Session

Architecture and Spatial Planning

Description

Austria has a very long tradition in monument protection. Already in 1853, the central commission to research and preserve the built historic monuments started to operate. The current law on monument protection is from the year 1923. Hence, the most successful steps to secure the country’s built cultural heritage date back to a new provincial legislation, administration and finance system implemented in the early 70ies of the 19th century based on so-called Old-City Preservation Acts. By this sensitive approach, Austria safeguarded the most important historic city centers of Austria like Salzburg, Graz and Vienna vividly in their traditional characteristics without turning them into museum cities without contemporary life. Especially Vienna managed to balance the protection of its extent historic urban environments with parallel ongoing directed urban expansion.

This paper will reflect the genesis of this very successful integrated conservation process for its capital Vienna in the context of the Austrian tradition of monument protection and the European Year of Architectural Heritage 1975. Further, it will outline its legal, administrative and financial framework. Finally, it will describe its different phases of development reacting on shifting goals during the course of the times.

Keywords:

Architectural Heritage, Monument Protection, Integrated Conservation, Preservation of the Urban Environment, Urban Renewal, Rehabilitation Zones

Session Chair

Carolina Jaeger-Klein

Session Co-Chair

Ajhan Bajmaku

Proceedings Editor

Edmond Hajrizi

ISBN

978-9951-437-62-2

First Page

46

Last Page

54

Location

Durres, Albania

Start Date

28-10-2017 9:00 AM

End Date

28-10-2017 10:30 AM

DOI

https://doi.org/10.33107/ubt-ic.2017.6

Included in

Architecture Commons

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Oct 28th, 9:00 AM Oct 28th, 10:30 AM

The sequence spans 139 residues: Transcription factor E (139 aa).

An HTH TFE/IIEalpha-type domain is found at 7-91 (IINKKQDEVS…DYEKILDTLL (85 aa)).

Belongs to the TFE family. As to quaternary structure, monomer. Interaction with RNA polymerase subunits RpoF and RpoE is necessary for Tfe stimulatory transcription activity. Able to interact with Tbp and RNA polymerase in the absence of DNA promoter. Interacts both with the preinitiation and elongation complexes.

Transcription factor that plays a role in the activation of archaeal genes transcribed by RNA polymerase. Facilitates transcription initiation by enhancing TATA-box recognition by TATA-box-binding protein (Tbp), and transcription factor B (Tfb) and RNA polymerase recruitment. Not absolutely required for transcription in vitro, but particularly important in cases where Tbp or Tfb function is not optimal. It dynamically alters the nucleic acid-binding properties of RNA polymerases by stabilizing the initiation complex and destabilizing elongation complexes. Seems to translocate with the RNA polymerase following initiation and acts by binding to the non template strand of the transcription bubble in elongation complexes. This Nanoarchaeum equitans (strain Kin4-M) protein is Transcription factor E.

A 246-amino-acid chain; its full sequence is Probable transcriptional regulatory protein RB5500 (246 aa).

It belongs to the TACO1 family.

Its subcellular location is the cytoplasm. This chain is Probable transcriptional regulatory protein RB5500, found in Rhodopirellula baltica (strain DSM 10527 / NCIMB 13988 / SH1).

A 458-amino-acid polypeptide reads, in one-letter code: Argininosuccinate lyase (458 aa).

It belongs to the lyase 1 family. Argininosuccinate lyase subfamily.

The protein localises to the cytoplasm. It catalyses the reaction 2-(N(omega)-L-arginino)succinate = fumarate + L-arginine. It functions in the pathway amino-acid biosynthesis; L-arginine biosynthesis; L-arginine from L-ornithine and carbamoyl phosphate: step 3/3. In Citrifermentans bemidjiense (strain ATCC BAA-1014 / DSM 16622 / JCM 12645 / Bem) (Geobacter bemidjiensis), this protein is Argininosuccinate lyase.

Monuments, Protection and Rehabilitation Zones of Vienna. Genesis and status in legislation and administration

Durres, Albania

Austria has a very long tradition in monument protection. Already in 1853, the central commission to research and preserve the built historic monuments started to operate. The current law on monument protection is from the year 1923. Hence, the most successful steps to secure the country’s built cultural heritage date back to a new provincial legislation, administration and finance system implemented in the early 70ies of the 19th century based on so-called Old-City Preservation Acts. By this sensitive approach, Austria safeguarded the most important historic city centers of Austria like Salzburg, Graz and Vienna vividly in their traditional characteristics without turning them into museum cities without contemporary life. Especially Vienna managed to balance the protection of its extent historic urban environments with parallel ongoing directed urban expansion.

This paper will reflect the genesis of this very successful integrated conservation process for its capital Vienna in the context of the Austrian tradition of monument protection and the European Year of Architectural Heritage 1975. Further, it will outline its legal, administrative and financial framework. Finally, it will describe its different phases of development reacting on shifting goals during the course of the times.